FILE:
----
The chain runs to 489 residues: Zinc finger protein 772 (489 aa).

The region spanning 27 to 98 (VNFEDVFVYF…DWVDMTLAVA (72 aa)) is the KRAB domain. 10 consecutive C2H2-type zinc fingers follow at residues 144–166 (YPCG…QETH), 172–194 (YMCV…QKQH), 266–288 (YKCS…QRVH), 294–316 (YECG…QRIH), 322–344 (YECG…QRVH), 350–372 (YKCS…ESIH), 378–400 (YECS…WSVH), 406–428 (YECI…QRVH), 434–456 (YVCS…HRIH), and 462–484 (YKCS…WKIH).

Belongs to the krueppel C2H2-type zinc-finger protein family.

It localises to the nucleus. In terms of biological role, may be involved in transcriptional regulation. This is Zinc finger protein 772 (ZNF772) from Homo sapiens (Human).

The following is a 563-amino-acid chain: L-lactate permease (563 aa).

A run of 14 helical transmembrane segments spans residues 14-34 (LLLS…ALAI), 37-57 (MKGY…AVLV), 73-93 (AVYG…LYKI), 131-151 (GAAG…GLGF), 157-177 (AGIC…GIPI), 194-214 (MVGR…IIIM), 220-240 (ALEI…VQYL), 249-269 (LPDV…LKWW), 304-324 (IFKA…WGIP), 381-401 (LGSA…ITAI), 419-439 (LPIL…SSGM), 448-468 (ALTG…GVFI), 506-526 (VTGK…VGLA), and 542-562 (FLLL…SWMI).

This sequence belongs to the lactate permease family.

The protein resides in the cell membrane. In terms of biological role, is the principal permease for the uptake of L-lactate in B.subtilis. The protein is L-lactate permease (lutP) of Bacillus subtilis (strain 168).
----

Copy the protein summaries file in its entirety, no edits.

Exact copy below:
The chain runs to 489 residues: Zinc finger protein 772 (489 aa).

The region spanning 27 to 98 (VNFEDVFVYF…DWVDMTLAVA (72 aa)) is the KRAB domain. 10 consecutive C2H2-type zinc fingers follow at residues 144–166 (YPCG…QETH), 172–194 (YMCV…QKQH), 266–288 (YKCS…QRVH), 294–316 (YECG…QRIH), 322–344 (YECG…QRVH), 350–372 (YKCS…ESIH), 378–400 (YECS…WSVH), 406–428 (YECI…QRVH), 434–456 (YVCS…HRIH), and 462–484 (YKCS…WKIH).

Belongs to the krueppel C2H2-type zinc-finger protein family.

It localises to the nucleus. In terms of biological role, may be involved in transcriptional regulation. This is Zinc finger protein 772 (ZNF772) from Homo sapiens (Human).

The following is a 563-amino-acid chain: L-lactate permease (563 aa).

A run of 14 helical transmembrane segments spans residues 14-34 (LLLS…ALAI), 37-57 (MKGY…AVLV), 73-93 (AVYG…LYKI), 131-151 (GAAG…GLGF), 157-177 (AGIC…GIPI), 194-214 (MVGR…IIIM), 220-240 (ALEI…VQYL), 249-269 (LPDV…LKWW), 304-324 (IFKA…WGIP), 381-401 (LGSA…ITAI), 419-439 (LPIL…SSGM), 448-468 (ALTG…GVFI), 506-526 (VTGK…VGLA), and 542-562 (FLLL…SWMI).

This sequence belongs to the lactate permease family.

The protein resides in the cell membrane. In terms of biological role, is the principal permease for the uptake of L-lactate in B.subtilis. The protein is L-lactate permease (lutP) of Bacillus subtilis (strain 168).